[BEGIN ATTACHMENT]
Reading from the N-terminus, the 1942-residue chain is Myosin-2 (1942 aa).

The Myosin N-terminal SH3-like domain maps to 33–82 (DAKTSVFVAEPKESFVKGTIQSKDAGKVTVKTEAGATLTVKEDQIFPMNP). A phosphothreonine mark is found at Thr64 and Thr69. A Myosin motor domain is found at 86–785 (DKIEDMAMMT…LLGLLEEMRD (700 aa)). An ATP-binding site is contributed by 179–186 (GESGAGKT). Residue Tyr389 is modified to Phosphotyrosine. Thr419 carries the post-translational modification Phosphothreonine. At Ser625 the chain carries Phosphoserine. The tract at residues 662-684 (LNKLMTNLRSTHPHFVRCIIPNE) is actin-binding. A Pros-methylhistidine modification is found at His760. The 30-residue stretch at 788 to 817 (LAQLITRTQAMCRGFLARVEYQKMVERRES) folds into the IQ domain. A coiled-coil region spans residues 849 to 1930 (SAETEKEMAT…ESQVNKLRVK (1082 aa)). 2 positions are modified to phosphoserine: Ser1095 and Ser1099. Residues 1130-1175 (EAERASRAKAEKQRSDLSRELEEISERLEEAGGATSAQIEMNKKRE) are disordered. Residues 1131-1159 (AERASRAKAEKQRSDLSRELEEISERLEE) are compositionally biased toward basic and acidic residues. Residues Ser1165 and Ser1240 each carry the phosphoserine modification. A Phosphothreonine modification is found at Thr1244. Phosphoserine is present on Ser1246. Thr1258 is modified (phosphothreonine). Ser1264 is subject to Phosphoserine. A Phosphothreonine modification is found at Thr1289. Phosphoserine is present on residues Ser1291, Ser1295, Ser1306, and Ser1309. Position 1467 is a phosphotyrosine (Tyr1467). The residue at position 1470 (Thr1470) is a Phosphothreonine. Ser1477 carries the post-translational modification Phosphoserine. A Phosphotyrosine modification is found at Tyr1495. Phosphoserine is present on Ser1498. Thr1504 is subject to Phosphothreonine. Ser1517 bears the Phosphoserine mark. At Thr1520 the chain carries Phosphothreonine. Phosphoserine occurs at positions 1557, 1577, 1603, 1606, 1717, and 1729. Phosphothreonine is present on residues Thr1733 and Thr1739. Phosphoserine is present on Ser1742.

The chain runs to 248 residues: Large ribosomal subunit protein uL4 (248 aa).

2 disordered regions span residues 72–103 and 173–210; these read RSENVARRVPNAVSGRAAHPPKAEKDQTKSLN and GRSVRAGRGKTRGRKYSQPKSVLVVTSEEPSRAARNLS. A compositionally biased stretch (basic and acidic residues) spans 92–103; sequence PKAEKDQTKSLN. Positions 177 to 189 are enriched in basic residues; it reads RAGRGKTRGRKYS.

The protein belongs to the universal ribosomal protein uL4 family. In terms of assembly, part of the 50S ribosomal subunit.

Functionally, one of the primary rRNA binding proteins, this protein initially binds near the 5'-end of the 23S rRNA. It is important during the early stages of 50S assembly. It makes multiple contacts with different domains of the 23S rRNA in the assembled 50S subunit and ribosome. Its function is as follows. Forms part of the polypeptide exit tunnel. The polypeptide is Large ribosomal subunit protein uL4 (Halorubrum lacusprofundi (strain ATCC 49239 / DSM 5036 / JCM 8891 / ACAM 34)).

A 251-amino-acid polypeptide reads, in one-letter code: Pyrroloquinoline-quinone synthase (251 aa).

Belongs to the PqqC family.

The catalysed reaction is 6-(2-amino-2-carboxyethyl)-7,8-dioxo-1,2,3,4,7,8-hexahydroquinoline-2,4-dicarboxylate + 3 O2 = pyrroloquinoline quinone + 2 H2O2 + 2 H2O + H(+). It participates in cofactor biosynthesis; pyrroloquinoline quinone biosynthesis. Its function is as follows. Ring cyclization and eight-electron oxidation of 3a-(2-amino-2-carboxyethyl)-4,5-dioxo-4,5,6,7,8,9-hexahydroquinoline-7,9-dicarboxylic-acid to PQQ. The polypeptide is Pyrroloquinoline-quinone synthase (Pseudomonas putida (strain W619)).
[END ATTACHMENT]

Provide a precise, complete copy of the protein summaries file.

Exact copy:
Reading from the N-terminus, the 1942-residue chain is Myosin-2 (1942 aa).

The Myosin N-terminal SH3-like domain maps to 33–82 (DAKTSVFVAEPKESFVKGTIQSKDAGKVTVKTEAGATLTVKEDQIFPMNP). A phosphothreonine mark is found at Thr64 and Thr69. A Myosin motor domain is found at 86–785 (DKIEDMAMMT…LLGLLEEMRD (700 aa)). An ATP-binding site is contributed by 179–186 (GESGAGKT). Residue Tyr389 is modified to Phosphotyrosine. Thr419 carries the post-translational modification Phosphothreonine. At Ser625 the chain carries Phosphoserine. The tract at residues 662-684 (LNKLMTNLRSTHPHFVRCIIPNE) is actin-binding. A Pros-methylhistidine modification is found at His760. The 30-residue stretch at 788 to 817 (LAQLITRTQAMCRGFLARVEYQKMVERRES) folds into the IQ domain. A coiled-coil region spans residues 849 to 1930 (SAETEKEMAT…ESQVNKLRVK (1082 aa)). 2 positions are modified to phosphoserine: Ser1095 and Ser1099. Residues 1130-1175 (EAERASRAKAEKQRSDLSRELEEISERLEEAGGATSAQIEMNKKRE) are disordered. Residues 1131-1159 (AERASRAKAEKQRSDLSRELEEISERLEE) are compositionally biased toward basic and acidic residues. Residues Ser1165 and Ser1240 each carry the phosphoserine modification. A Phosphothreonine modification is found at Thr1244. Phosphoserine is present on Ser1246. Thr1258 is modified (phosphothreonine). Ser1264 is subject to Phosphoserine. A Phosphothreonine modification is found at Thr1289. Phosphoserine is present on residues Ser1291, Ser1295, Ser1306, and Ser1309. Position 1467 is a phosphotyrosine (Tyr1467). The residue at position 1470 (Thr1470) is a Phosphothreonine. Ser1477 carries the post-translational modification Phosphoserine. A Phosphotyrosine modification is found at Tyr1495. Phosphoserine is present on Ser1498. Thr1504 is subject to Phosphothreonine. Ser1517 bears the Phosphoserine mark. At Thr1520 the chain carries Phosphothreonine. Phosphoserine occurs at positions 1557, 1577, 1603, 1606, 1717, and 1729. Phosphothreonine is present on residues Thr1733 and Thr1739. Phosphoserine is present on Ser1742.

The chain runs to 248 residues: Large ribosomal subunit protein uL4 (248 aa).

2 disordered regions span residues 72–103 and 173–210; these read RSENVARRVPNAVSGRAAHPPKAEKDQTKSLN and GRSVRAGRGKTRGRKYSQPKSVLVVTSEEPSRAARNLS. A compositionally biased stretch (basic and acidic residues) spans 92–103; sequence PKAEKDQTKSLN. Positions 177 to 189 are enriched in basic residues; it reads RAGRGKTRGRKYS.

The protein belongs to the universal ribosomal protein uL4 family. In terms of assembly, part of the 50S ribosomal subunit.

Functionally, one of the primary rRNA binding proteins, this protein initially binds near the 5'-end of the 23S rRNA. It is important during the early stages of 50S assembly. It makes multiple contacts with different domains of the 23S rRNA in the assembled 50S subunit and ribosome. Its function is as follows. Forms part of the polypeptide exit tunnel. The polypeptide is Large ribosomal subunit protein uL4 (Halorubrum lacusprofundi (strain ATCC 49239 / DSM 5036 / JCM 8891 / ACAM 34)).

A 251-amino-acid polypeptide reads, in one-letter code: Pyrroloquinoline-quinone synthase (251 aa).

Belongs to the PqqC family.

The catalysed reaction is 6-(2-amino-2-carboxyethyl)-7,8-dioxo-1,2,3,4,7,8-hexahydroquinoline-2,4-dicarboxylate + 3 O2 = pyrroloquinoline quinone + 2 H2O2 + 2 H2O + H(+). It participates in cofactor biosynthesis; pyrroloquinoline quinone biosynthesis. Its function is as follows. Ring cyclization and eight-electron oxidation of 3a-(2-amino-2-carboxyethyl)-4,5-dioxo-4,5,6,7,8,9-hexahydroquinoline-7,9-dicarboxylic-acid to PQQ. The polypeptide is Pyrroloquinoline-quinone synthase (Pseudomonas putida (strain W619)).